Montpelier Window Shop

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“When it comes to other design spots, I’m a big fan of the Montpelier Window Shop, run by local artist Alex Lucas. She regularly sells her artwork outside her front window, in a beautifully painted house on Picton Street. Then there’s Papersmiths, the stationer located opposite Anna, a patisserie in the heart of Clifton village. Beautiful stationery and a decadent cake; a trip there is a real indulgence.”

Stokes Croft

 Stokes Croft graffiti by Emli Bendixen for Made 221

For those interested in Bristol’s art scene, there are few people who know the city’s offerings as well as Stephen Hayles, owner of Upfest Gallery and the brains behind Europe’s largest street art and graffiti festival:

“The highest concentration of street art can be found in Bedminster and Stokes Croft, which is the cultural home of graffiti. Of course the world’s most well-known stencil artist, Banksy, has left his mark across his home city, but nowadays it’s emerging artists who make use of the city’s urban canvas.”

“When it comes to sampling the work of Bristol’s many creatives, one of my favourite spots is Centrespace, which – despite its central location - feels tucked away from the main thoroughfares of the city. A not-for-profit, volunteer-run gallery, it champions up-and-coming artists in the community.”

Paper Plane

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It’s this strong sense of community which keeps Bristol’s many independents not only alive, but thriving. Amy Cox, a former art director and co-owner of the charming vintage tearoom, Cox and Baloney, selects a few of her favourites:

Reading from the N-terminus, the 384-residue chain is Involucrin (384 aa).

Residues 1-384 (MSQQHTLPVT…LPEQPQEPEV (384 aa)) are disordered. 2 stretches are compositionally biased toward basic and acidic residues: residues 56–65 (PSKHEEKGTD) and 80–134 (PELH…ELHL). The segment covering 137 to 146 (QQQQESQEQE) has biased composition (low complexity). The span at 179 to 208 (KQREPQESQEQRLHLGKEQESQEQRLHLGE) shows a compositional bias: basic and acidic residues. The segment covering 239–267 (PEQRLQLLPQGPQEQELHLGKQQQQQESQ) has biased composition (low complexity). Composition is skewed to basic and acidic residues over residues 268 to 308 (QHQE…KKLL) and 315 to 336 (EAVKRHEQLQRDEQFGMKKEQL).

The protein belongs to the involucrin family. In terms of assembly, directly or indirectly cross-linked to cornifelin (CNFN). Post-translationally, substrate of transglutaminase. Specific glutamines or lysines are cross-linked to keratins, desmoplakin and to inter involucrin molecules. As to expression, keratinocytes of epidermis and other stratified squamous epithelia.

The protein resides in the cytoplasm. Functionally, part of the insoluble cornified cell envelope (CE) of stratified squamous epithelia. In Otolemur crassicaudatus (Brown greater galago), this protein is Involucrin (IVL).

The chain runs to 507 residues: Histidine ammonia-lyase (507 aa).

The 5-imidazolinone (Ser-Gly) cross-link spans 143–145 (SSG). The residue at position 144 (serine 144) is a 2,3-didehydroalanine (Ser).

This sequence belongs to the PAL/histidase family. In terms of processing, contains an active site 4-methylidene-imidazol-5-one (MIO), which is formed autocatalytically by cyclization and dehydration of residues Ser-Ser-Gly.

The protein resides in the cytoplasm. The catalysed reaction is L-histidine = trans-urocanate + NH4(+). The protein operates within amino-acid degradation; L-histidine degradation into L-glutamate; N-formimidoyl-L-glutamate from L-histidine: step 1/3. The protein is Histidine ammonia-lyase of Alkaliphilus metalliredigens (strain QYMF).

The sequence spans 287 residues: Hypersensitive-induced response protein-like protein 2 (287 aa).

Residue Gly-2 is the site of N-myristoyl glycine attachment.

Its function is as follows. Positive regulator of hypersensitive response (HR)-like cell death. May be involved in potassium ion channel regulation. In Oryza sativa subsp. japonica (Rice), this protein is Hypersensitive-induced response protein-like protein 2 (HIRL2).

“For quality vintage pieces, dating back to as early as the 1920s, I’d recommend Heartfelt, a charming boutique in Clifton. And if you’re after cool, retro fare from the sixties onwards, then head to Urban Fox, a firm favourite on Corn Street.”


“Of course, Gloucester Road is a real hub for independents. There is a flurry of art shops – Fig, Paper Plane and Room212 in particular – that I love, and from there you can walk through the Arches and into Stokes Croft. If you were to stop at every great shop along the way, that route could literally take you all day. It’s surely the best way to get some exercise, though!”

The Ethicurean

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If, after all that walking, you’re still in the mood to explore, Amanda Nicholls, Editor of The Bristol Magazine, the city’s leading lifestyle publication, has some insider tips for you:

“The Ethicurean is one of Bristol’s best kept secrets. Not only does it offer impressive, culinary alchemy, but it is tucked away in a picturesque walled garden, boasting stunning rural surrounds.”

“Another great, but hidden, venue is The Loco Klub, a kooky performance space located underneath the Passenger Shed by Temple Meads Station. There I saw the amazing Trainspotting adaptation that came to Bristol last year, and it has the perfect underground feel to it.”

Our pop-up showroom –is located in Quakers Friars, Cabot Circus and is open from 10am until 8pm Monday to Friday, and 11am until 5pm on Sunday.  

Feature by Cate Brown

Photography by Emli Bendixen